"You can see from the polling numbers that have come out this week how that has certainly reassured and solidified her support among Democrats across the country," she said. "I think this will push her even further in that direction."
Democratic Senate Minority leader Harry Reid
told CNN that Biden would have been a good candidate "but he made the right decision."
And Republican front-runner Donald Trump combined a comment on Biden with a swipe at Clinton.
"I think Joe Biden made correct decision for him & his family. Personally, I would rather run against Hillary because her record is so bad," Trump wrote.
A CNN/ORC poll last week showed that Clinton held a 16 percentage point lead -- 45% to Sanders' 29% -- with Biden in the race and drawing 18% support. But with Biden removed from the list of candidates, Clinton's lead jumped to 56% to Sanders' 33%.
Though Clinton had publicly said she was giving Biden all the space and time he needed, there were signs her campaign was preparing to run against the vice president.
She has staked out several positions in recent weeks -- notably coming out against the Trans Pacific Partnership Trade deal that is backed by the Obama administration but opposed by many Democrats in a way that seemed to further narrow Biden's options.
Biden's move means that barring unexpected developments, his long political career, which includes nearly 40 years in the Senate and two terms as vice president, will end along with the Obama administration on January 20, 2017.
No genuine route to the nomination
With Biden bowing out, the Democratic nomination now comes down to a straight fight between Clinton and Sanders, assuming low-polling candidates such as former Maryland Gov. Martin O'Malley do not catch fire.
And his decision it spares Obama the awkward prospect of watching his vice president and former secretary of state battle to succeed him.
Biden's political career spans 40 years and is bookended by tragedy. Soon after he won his Delaware Senate seat in 1972, his wife and infant daughter died in a car crash. Then in May 2015, his son Beau, an Iraq war veteran and his family's hope to forge a political dynasty, died.
Though devastated by the loss, Biden's consideration of a White House campaign may have been motivated by his dying son's plea that he make a third run at the presidency.
He went through a highly public period of mourning and testing of the political waters, pouring out his heart on Stephen Colbert's late night show, and emotionally admitting at public events that he simply did not know if his family had the emotional endurance for a race.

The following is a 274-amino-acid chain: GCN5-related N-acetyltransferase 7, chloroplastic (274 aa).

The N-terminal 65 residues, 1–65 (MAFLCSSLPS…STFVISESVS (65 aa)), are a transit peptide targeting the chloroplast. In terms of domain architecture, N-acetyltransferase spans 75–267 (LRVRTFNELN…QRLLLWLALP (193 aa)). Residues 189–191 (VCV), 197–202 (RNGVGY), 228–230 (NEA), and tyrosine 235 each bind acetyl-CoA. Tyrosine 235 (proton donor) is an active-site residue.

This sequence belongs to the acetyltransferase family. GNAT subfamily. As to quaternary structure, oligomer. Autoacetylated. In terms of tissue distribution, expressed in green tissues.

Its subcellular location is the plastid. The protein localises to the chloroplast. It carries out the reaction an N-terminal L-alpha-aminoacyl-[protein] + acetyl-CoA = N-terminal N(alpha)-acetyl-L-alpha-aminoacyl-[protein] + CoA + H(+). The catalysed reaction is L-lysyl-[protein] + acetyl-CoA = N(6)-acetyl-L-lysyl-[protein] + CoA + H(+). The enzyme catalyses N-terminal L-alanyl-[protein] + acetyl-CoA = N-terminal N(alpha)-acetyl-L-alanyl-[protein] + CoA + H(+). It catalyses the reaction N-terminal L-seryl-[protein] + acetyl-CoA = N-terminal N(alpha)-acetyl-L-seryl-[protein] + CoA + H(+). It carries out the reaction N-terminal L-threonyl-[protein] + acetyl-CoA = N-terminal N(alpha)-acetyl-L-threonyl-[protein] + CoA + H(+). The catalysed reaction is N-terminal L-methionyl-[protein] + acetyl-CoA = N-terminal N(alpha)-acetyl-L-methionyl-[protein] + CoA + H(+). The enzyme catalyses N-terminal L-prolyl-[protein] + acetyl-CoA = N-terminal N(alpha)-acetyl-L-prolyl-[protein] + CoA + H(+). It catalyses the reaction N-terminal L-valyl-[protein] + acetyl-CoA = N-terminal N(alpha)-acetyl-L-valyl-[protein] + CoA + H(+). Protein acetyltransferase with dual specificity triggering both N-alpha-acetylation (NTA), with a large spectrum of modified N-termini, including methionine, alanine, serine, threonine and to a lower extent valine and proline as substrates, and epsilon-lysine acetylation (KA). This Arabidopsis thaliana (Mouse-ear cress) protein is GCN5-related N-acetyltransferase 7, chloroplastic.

Biden's previous two campaigns, in 1988 and 2008, barely caused a stir and foundered to a large extent because of his own indiscipline, a trait that earned him a reputation as gaffe-prone and which, allied with a garrulous temperament, led some to believe he was not of presidential caliber. Still, he was chosen for the No. 2 spot by Obama for his long experience in foreign policy and his deep knowledge of the Senate.
Biden's career will now be remembered largely for his vice presidency, in which he was in the room for all major decisions and was at Obama's side through dramas including the killing of Osama bin Laden
and the passage of health care reform. He masterminded the implementation of the $800 billion stimulus plan which Democrats credit for staving off a second Great Depression and brokered a deal in 2012 to avert the so-called fiscal cliff.
But his most lasting contribution may be the way Biden lived his life. Every time fate dealt him a blow -- including serious health issues when he had a brain aneurysm in 1988 -- he got back up, refusing to be beaten. And with a dash of Irish blarney and his love for political combat, he maintained relationships across the political aisle that now seem like a throwback to a long-gone age of civility.
His political approach is tactile, and personal, interwoven with parables of working-class life, hewn from his upbringing in the gritty Pennsylvania city of Scranton and of family life in his adoptive state of Delaware.
But after spending the better part of 40 years being talked about as a potential president, Biden will likely not be able to look back on his decision to forgo a final 2016 run, without a tinge of regret that he fell just short of the highest prize.